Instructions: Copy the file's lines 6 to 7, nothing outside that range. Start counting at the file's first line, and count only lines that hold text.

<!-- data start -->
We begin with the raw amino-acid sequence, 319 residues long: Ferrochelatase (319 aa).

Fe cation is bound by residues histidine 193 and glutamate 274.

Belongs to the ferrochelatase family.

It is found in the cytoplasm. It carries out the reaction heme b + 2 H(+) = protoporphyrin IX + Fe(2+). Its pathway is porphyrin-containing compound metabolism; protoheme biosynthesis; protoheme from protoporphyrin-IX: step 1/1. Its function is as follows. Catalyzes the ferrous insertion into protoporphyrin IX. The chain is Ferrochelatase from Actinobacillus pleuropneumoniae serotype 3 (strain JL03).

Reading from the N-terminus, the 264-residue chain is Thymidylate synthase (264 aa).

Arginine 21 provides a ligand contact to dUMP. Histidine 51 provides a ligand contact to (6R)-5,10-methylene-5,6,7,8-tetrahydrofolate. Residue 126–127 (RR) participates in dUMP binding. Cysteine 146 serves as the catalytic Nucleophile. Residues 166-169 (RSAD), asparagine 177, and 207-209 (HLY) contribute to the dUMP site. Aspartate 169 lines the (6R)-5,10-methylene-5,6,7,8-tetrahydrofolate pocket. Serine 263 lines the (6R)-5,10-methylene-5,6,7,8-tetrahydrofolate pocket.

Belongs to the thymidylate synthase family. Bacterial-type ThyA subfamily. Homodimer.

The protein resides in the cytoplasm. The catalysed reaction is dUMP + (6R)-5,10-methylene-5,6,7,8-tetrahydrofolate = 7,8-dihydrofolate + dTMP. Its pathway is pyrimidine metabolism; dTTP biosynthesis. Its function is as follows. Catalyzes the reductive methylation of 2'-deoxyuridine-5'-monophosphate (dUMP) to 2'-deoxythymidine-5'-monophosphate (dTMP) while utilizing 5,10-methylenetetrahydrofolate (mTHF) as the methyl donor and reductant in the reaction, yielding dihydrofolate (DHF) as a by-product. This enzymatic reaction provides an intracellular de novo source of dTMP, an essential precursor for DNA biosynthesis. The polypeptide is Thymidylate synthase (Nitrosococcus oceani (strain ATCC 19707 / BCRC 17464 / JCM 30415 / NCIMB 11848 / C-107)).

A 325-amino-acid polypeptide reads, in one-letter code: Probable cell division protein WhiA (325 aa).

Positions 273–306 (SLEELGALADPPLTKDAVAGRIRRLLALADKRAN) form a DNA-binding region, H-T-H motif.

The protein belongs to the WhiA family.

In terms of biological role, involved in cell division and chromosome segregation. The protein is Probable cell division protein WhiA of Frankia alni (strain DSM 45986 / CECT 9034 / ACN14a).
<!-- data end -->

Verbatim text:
Arginine 21 provides a ligand contact to dUMP. Histidine 51 provides a ligand contact to (6R)-5,10-methylene-5,6,7,8-tetrahydrofolate. Residue 126–127 (RR) participates in dUMP binding. Cysteine 146 serves as the catalytic Nucleophile. Residues 166-169 (RSAD), asparagine 177, and 207-209 (HLY) contribute to the dUMP site. Aspartate 169 lines the (6R)-5,10-methylene-5,6,7,8-tetrahydrofolate pocket. Serine 263 lines the (6R)-5,10-methylene-5,6,7,8-tetrahydrofolate pocket.

Belongs to the thymidylate synthase family. Bacterial-type ThyA subfamily. Homodimer.